Friday February 21, 1997
The need to bear witness against atrocity, to testify that something wicked this way came, is the powerful drive that animates "Rosewood," the story of an American tragedy so horrific no one talked about it for more than half a century.
Hidden for all that time was what took place in a small Florida town during the first week of 1923, when a prosperous African American community of several hundred people was obliterated in an orgy of racism and violence. At least six blacks and two whites were killed, many more wounded, with the survivors of that burnt-out place fleeing into pine wood swamps, too traumatized to ever return home.
Directed by "Boyz N the Hood's" John Singleton, "Rosewood" is an impressive film that is significant both for bringing its story to a wide audience and also because, as Singleton has acknowledged, "no black man has had the opportunity before to direct a film like this in this context, and on so wide a canvas."
Yet despite its real virtues, the nagging feeling remains that "Rosewood" illustrates more than it illuminates. As written by Gregory Poirier and produced by Jon Peters, whose credits are mostly of the blockbuster variety, the film is broader and more simplistic than it needs to be, settling more than it should for obvious emotions and situations.
Anger, obviously, leaves little room for subtlety, and it was perhaps not possible for Singleton and company to be dispassionate in the face of their overpowering need to show and tell. And because its awful story is difficult to erase from the mind, "Rosewood" is finally stronger than the awkwardness and the flaws in its telling. It's just unfortunate there isn't less of that to overcome.
A quiet hamlet in western Florida, Rosewood is a place where large, close-knit African American families own their own land and businesses. But even though music teacher Sylvester Carrier (Don Cheadle of "Devil in a Blue Dress") is modern enough to risk standing up to white people in nearby Sumner, his mother Sarah (Esther Rolle) warns him that no matter what he might think, "times ain't never changed for crackers."
As determined as Sylvester to believe that things can be different is Mann (Ving Rhames), a Shane-like stranger who rides into town, catches the eye of winsome schoolteacher Scrappy (Elise Neal) and thinks about spending some of the money he earned as a soldier in World War I to bid on a piece of land and settle down. An actor of imposing presence, Rhames can be hard when he needs to be but also softens enough to make his courtship scenes with Scrappy warm and affecting.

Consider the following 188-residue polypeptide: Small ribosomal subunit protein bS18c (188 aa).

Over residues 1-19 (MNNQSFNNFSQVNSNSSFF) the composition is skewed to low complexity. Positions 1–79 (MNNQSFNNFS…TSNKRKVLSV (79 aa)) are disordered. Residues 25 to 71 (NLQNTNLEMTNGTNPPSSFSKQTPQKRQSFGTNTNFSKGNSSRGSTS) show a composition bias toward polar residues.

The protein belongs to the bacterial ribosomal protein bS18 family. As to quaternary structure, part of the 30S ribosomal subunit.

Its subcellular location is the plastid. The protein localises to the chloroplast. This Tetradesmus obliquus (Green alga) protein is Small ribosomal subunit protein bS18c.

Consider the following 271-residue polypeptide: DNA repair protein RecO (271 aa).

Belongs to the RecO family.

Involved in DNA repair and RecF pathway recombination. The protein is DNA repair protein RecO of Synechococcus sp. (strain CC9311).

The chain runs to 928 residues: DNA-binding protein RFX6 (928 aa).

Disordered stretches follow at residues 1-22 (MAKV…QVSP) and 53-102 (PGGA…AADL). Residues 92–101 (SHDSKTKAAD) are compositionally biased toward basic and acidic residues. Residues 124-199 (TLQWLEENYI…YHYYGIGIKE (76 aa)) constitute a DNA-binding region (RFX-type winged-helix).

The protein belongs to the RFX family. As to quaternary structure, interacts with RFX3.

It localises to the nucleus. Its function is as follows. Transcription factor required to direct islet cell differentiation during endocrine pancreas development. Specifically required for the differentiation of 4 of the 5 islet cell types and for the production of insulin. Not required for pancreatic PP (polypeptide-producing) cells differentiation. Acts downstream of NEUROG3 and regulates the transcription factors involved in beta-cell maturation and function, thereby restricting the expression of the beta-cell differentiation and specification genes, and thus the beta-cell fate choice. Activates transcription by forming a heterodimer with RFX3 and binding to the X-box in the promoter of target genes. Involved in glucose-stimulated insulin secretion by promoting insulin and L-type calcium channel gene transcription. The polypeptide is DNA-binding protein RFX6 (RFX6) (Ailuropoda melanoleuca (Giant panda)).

Mann's rival in the land auction is Rosewood's only white resident, merchant John Wright (Jon Voight), pithily described as "half-way decent for a white person, if there was such a thing." The concern he has for his black customers doesn't stop Wright from exploiting them, and though Voight tries to bring life to this conflicted, ambivalent character, the well-meaning storekeeper estranged from a Bible-reading wife is too much of a stock character for his efforts to succeed.
Similarly, the part of Fanny Taylor (Catherine Kellner), though historically accurate, is overly familiar. The sluttish wife of a sawmill worker, her patently false claim of being raped by a black man is the spark that starts the fire that alcohol, mob hysteria and racism turn into a monstrous conflagration.
If Fanny's character has a soap opera quality to it, the same is true for the town's unbridled racists, particularly the vicious, bearded Duke (Bruce McGill). Though these people undoubtedly existed, there is an obviousness and a lack of subtlety about the way they're depicted on screen that diminishes "Rosewood's" dramatic impact.
What has undeniable force are the sequences of torture and violence that make up the heart of the film. Singleton's direction, Johnny E. Jensen's cinematography and Bruce Cannon's editing convincingly capture the feeling of a nightmare time when--as a survivor interviewed on a Discovery Channel documentary called "The Rosewood Massacre" starkly put it--"they killed everything that was black."
Even here, however, "Rosewood" can't avoid overreaching, with shots of a drunken white mob intercut with a black child's birthday party. And the closer the film gets to the end, the more Hollywood it becomes, unable to resist a few show-biz plot twists that are closer to the spirit of Peters' "Money Train" than to the aspirations of the rest of the picture.
Still, incompletely realized though it is, "Rosewood's" story is as difficult to ignore as it is to completely embrace. Its message continues to be relevant, and its true-to-history emphasis on African Americans standing up for themselves, as well as its portrayal of interracial cooperation, are laudable. But understanding that this is a story that needs telling doesn't cancel the wish that it was a bit better told.
Rosewood, 1997. R, for violence and some sexuality. A Peters Entertainment production, released by Warner Bros. Director John Singleton. Producer Jon Peters. Executive producer Tracy Barone. Screenplay Gregory Poirier. Cinematographer Johnny E. Jensen. Editor Bruce Cannon. Costumes Ruth E. Carter. Music John Williams. Production design Paul Sylbert. Art director Chris Gorak. Set decorator Dan May. Running time: 2 hours, 15 minutes. Jon Voight as John Wright. Ving Rhames as Mann. Don Cheadle as Sylvester Carrier. Bruce McGill as Duke Purdy. Loren Dean as James Taylor. Esther Rolle as Aunt Sarah. Elise Neal as Scrappie. Michael Rooker as Sheriff Walker. Catherine Kellner as Fanny Taylor.Copyright © 2015, Los Angeles Times